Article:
Source: Central Valley Ag
Hopefully, by now, everybody is done planting. It has been a very, very long planting season for many of you, especially my neighbors to the North. But mostly by now, we can begin to reflect and evaluate just how our planting season went. This reflection includes walking our fields and evaluating stand and emergence consistency. I am a big believer in the importance of the Net Effective Stand Percentage.
In short, the Net Effective Stand Percentage, or NESP is the percentage of viable plants that you have after you remove doubles, skips, and late emerges from your target population. This number is a completely unbiased evaluation of our planter performance and environment that we planted in and had after planting. I think this evaluation is a hugely valuable aspect our growing season; it is basically out final exam to a semesters worth of planning and preparation in the winter.
So in evaluating our NESP, we need to look at spacing quality, skips, doubles and late emergers. Each of these tells us something different about our seed selection, ride quality, or planter performance. If we are seeing seeds that are unevenly spaced, it means one of two things. This problem can be caused by our seed meter itself. We can test seed meters to verify if they are having a seed release problem very easily. But if it is not the seed meter, it means is that seed is bouncing down the seed tube instead of sliding down it.
Every time a seed bounces, we lose about one inch of spacing quality. There are a few ways we can improve this problem, the easiest and cheapest is to slow down. Planting 4.5 mph or slower will almost always improve ride quality. But, if that isn’t a viable option, we may need to evaluate your downforce system to look at what kind of economic gains we can realistically expect. Finally, there is always technology like speed tubes that will deliver our seed to the furrow directly where we want it. Using them should eliminate issues in spacing.
Skips and doubles are fairly easy to figure out. They are row specific, or they occur across the entire planter. If you see an issue that occurs on less than ¼ of your planter, you probably have a seed meter issue. If you have a problem that is happening across the entire planter, it can be a number of factors. If the problem ends with a hybrid or variety change, then we are looking at a seed size, or a seed treatment or coating that didn’t work well with your meter.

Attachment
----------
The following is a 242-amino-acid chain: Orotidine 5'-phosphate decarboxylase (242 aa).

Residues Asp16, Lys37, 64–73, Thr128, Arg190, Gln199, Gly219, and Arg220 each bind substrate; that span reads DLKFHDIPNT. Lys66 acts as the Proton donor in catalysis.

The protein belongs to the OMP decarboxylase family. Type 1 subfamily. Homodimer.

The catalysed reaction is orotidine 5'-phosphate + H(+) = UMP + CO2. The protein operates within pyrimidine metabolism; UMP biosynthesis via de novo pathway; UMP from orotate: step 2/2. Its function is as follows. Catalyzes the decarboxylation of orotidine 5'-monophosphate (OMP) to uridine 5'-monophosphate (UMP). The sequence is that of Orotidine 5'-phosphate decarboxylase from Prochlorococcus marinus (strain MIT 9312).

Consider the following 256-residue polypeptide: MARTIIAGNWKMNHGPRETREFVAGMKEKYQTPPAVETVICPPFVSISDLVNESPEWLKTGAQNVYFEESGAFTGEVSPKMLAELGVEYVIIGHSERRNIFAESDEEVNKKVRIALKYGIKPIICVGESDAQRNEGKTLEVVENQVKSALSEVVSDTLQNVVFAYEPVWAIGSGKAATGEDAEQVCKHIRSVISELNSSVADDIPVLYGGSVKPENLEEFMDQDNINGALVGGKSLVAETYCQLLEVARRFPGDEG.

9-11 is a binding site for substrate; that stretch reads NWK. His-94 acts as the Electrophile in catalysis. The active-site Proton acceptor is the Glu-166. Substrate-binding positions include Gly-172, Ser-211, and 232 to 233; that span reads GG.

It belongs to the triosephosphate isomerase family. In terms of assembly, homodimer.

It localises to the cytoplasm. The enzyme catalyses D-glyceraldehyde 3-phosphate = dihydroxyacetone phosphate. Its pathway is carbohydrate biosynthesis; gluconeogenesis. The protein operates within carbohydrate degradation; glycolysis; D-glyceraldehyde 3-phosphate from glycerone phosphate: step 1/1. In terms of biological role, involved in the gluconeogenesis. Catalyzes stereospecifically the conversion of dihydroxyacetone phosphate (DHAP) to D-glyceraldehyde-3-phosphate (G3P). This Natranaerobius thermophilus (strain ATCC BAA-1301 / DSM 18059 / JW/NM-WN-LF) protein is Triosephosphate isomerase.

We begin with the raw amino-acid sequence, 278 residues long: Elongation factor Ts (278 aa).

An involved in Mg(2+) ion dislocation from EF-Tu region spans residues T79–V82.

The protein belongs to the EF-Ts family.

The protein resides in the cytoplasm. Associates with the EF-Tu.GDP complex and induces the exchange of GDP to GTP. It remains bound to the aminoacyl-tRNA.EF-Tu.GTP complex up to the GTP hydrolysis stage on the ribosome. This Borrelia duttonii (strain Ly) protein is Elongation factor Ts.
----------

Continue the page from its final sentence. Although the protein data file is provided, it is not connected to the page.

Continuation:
“Consistent” issues with skips and doubles across the planter can also be an indication that we may be looking at the need for more talc or graphite to improve seed flow. Seldom do we think to do it, but testing and repairing your meters after planting and before storage is a better option than waiting for spring. It is one less headache next year and ensures proper storage this winter.
Then finally there is the consistency with which our plants have emerged. I discuss it often, but we need to see our plants out of the ground within 24-48 hours of each other for our best yield potential. There is plenty of research out there that shows yield rapidly falls off when a plant comes up more than 48 hours after its neighbor. This delay is almost always caused by inconsistency of seeding depth. I could launch into a whole other discussion about downforce, but to keep things short, there is yield in good emergence consistency, and it can be lost quickly.
So the quick synopsis of today’s discussion is that evaluation of our NESP right now with your ACS Equipment Technician, or your trusted advisor is not just recommended but is really mandatory. If our NESP score is coming back below 95% we are losing some cash. If that number is in the 80’s, we need to fix something, and now is the time to do it. CVA has put together two very attractive financing options, one for Ag Leader, and one for Precision Planting. Both programs give you the grower 0% interest through 2020 and let us make our payments for planter hardware in November after the crop is in the bin.
Couple this with some great rebate offers and other programs from Ag Leader and Precision Planting, and it's a great opportunity for us to get the planter you have turned into the planter you need. It is often said that “time heals all wounds.” This is true with every planter season I have been a part of for the last 20 years.
What was an issue during planting and emergence is often forgotten by the time the combine rolls, and is but a distant memory by next April. Few things are as painful as repeating the same mistake. Now is a great time not just on the calendar, but for your expenditures and revolving capital to get the planter ready for the 2019 growing season.